|A Toast to the Turkey|
|Written by Bill Citara, BT Contributor|
Red, white, and you: Agreeable wine for $12 or less
There are a few things less likely in South Florida than finding a single wine that pairs well with the traditional Thanksgiving dinner and its sundry trimmings.
A politician not on the take, for example. An uncongested stretch of I-95. Low humidity in July. Good service at a Miami restaurant. Mosquitos that don’t bite. A Dolphins team that doesn’t suck. Actually, that last is more like finding a needle-sized unicorn in the world’s largest haystack. But that’s for someone else’s column.
It’s not that the typical T-Day turkey ’n’ trimmings are any weirder than the foamy spherical gels that turned molecular gastronomy from a mildly interesting phenomenon into an annoyingly pretentious joke.
It’s that the meal most resembles the fabled elephant assembled by a collection of blind men -- most of its various components are about as compatible as Donald Trump and Megyn Kelly. It’s enough to make even the most dyed-in-the-tongue cork dork give up and reach for a beer.
Here at Vino, however, we’re made of sterner stuff. Or perhaps we’re just more delusional. Whatever. But we did come up with a handful of wines of varying grapes, styles, and provenance that should partner nicely with your Thanksgiving Day grub. My advice is to pick two distinctly different wines, thereby doubling your chances of satisfying your T-Day drinkers. Or at least halving your chances of failure.
The 2014 Castle Rock Pinot Noir is a creditable example of affordable California Pinots. It’s a little grapey -- fairly common at this price point -- but decently balanced, with black cherry and plum fruit, and a hint of cloves, toasty oak, and that subtle funk that makes Pinot Noir so intriguing.
The 2014 Smoking Loon, on the other hand, is an unfortunate example of why buying inexpensive Pinot Noir is a crapshoot. This wine already tastes old and starting to oxidize, its unpleasantly earthy aromas matched by its candied, cough syrupy flavors. Next....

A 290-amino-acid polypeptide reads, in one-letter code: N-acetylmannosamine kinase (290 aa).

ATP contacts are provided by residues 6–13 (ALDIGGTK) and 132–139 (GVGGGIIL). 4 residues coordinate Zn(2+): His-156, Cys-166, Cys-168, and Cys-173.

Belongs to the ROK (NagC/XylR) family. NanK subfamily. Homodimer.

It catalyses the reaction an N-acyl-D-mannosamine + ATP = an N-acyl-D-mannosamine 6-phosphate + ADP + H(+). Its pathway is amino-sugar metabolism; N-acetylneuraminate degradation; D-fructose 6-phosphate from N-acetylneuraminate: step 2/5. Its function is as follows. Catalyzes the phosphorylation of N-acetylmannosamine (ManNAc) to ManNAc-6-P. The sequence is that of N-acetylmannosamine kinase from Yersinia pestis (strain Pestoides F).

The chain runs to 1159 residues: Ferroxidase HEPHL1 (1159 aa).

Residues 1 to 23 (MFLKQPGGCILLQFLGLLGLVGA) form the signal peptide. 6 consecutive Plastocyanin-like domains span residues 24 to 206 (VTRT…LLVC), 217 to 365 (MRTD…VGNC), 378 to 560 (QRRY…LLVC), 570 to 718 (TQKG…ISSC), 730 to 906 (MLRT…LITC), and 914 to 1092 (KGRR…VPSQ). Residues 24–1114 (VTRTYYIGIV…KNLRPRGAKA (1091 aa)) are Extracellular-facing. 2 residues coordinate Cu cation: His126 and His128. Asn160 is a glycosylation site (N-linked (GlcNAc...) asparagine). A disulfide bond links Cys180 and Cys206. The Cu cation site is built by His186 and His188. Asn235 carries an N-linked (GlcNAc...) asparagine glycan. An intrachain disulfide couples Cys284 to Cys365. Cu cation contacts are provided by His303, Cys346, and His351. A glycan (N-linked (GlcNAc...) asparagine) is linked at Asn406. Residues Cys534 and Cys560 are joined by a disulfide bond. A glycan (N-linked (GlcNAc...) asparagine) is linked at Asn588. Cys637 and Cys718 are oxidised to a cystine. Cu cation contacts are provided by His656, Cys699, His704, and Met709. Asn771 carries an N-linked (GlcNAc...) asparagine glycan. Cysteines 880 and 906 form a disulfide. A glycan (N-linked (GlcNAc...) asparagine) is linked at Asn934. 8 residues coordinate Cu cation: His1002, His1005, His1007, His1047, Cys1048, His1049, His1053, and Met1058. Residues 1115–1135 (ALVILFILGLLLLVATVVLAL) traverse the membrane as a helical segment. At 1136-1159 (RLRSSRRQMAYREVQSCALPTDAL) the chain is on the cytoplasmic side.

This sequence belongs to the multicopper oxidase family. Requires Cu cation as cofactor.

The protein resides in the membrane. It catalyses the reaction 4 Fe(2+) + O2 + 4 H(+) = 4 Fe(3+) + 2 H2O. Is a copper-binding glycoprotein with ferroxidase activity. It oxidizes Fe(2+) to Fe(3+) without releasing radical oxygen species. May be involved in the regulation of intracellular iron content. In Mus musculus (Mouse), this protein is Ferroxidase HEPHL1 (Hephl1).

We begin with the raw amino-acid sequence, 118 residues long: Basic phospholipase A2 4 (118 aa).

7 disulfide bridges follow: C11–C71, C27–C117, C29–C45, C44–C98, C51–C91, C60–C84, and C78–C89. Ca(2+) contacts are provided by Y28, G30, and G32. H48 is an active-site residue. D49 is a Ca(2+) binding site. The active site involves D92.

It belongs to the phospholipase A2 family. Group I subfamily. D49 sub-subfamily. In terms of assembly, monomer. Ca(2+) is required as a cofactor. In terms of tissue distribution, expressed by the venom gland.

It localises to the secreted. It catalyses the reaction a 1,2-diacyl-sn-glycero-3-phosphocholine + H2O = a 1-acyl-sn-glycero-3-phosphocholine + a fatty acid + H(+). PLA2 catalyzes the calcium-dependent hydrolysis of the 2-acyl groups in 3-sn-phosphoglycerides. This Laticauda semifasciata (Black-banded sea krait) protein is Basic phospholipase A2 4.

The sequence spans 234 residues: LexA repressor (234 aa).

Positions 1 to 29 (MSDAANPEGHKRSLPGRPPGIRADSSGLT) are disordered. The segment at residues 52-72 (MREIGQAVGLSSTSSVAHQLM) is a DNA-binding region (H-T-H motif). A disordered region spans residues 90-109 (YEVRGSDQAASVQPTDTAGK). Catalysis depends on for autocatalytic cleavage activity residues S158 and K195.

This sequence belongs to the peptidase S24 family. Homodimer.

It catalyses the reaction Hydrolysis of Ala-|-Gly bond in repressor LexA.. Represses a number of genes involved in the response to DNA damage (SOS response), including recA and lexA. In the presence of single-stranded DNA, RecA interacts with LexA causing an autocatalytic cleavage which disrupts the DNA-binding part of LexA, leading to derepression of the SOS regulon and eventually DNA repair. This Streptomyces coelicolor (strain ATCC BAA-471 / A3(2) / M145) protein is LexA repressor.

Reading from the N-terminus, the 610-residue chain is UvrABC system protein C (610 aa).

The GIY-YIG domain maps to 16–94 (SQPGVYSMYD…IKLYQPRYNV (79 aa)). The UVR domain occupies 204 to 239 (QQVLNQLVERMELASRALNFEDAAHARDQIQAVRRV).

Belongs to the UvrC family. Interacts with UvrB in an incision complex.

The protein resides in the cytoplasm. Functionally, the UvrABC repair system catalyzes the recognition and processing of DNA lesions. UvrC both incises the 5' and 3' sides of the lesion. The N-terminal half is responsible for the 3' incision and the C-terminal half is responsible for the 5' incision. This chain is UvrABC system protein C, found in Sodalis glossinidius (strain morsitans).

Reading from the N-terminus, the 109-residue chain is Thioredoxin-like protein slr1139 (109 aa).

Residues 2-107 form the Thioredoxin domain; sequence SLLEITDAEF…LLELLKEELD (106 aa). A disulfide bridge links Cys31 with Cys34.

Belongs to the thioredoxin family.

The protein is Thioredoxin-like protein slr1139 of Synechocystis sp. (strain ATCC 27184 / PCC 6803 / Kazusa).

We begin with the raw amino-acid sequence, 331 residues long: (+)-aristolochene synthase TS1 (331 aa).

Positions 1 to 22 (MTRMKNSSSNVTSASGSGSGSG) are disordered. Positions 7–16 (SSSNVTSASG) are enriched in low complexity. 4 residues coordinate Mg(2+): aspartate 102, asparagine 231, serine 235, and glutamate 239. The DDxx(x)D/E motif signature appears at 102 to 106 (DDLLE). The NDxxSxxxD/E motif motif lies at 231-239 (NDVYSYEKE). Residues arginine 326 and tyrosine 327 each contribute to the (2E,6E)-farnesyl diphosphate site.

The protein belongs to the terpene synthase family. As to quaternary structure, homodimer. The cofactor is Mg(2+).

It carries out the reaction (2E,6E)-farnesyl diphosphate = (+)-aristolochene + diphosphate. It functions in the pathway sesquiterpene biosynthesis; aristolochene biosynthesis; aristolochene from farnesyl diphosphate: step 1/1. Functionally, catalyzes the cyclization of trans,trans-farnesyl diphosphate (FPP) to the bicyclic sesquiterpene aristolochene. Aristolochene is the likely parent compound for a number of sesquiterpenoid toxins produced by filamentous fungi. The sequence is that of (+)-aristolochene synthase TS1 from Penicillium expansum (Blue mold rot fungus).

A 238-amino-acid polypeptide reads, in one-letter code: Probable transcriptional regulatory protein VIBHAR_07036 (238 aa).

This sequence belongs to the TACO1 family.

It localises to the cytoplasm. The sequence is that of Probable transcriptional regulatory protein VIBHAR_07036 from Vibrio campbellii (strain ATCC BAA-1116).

Thanksgiving may not be much of a holiday in Spain and France, but that’s no reason why Spanish and French wines shouldn’t find a place on your table. The 2014 Campo Viejo Rioja Garnacha drinks much better than its $11 price tag, with unusual complexity and balance. Think aromas and flavors of fresh strawberries and red cherries, a touch of sweet spice, dusky notes of tobacco and black olives, all in a medium-bodied, food-friendly package.
From France comes the 2013 Buti Nages Rhône blend. Leading with Syrah and backed up by Grenache and Mourvèdre, it offers vibrant black cherry-berry fruit, a good shot of toasty oak and subtle anise flavors, all without being jammy or ponderous. If, like me, you smoke your Thanksgiving turkey, this is the wine to choose.
Pairing white wines with the typical T-Day meal is a bit more challenging. I prefer wines on the fruitier, less-acidic side, the better to withstand the rigors of sweet potatoes, cranberry sauce, fruit-laced stuffings. Yalumba’s 2014 Barossa Riesling is not only a very nice wine, but at $10, a very nice value. Though you can taste the floral-honeysuckle-tropical tones, the wine is definitely not sweet, just engagingly ripe, balanced by a soft lemon-lime-grapefruit acidity.
Susana Balbo is one of Argentina’s best and best-known winemakers, and her 2015 Torrontes does nothing to harm her reputation. It’s floral and citrusy at the same time, showing off both tropical fruit and lemon-lime, with a rich, creamy texture uncommon in Torrontes. If both poultry and seafood are on your Thanksgiving menu, check out this wine.
Can’t find a red or white wine that speaks to your holiday table? Think pink. More specifically, think rosés from Provence. I’d be happy to pour the 2015 vintage of either Domaine des Martyrs or Domaine de Paris. The latter is light-bodied, best with seafood or a minimally garnished turkey, with elusive orange and berry flavors, lemony acidity, and winning minerality.
There’s no sacrificing with the Domaine des Martyrs. It feels both light and rich on the palate, with appealing citrus-strawberry aromas and flavors, and the characteristic Provençal minerals. It’s definitely something to be thankful for, even if the traffic is horrendous and the Dolphins still suck.
Volume 14, Issue 11, January 2017
Many South Florida plants arrived with the slave trade
Sales, special events, and more from the people who make Biscayne Times possible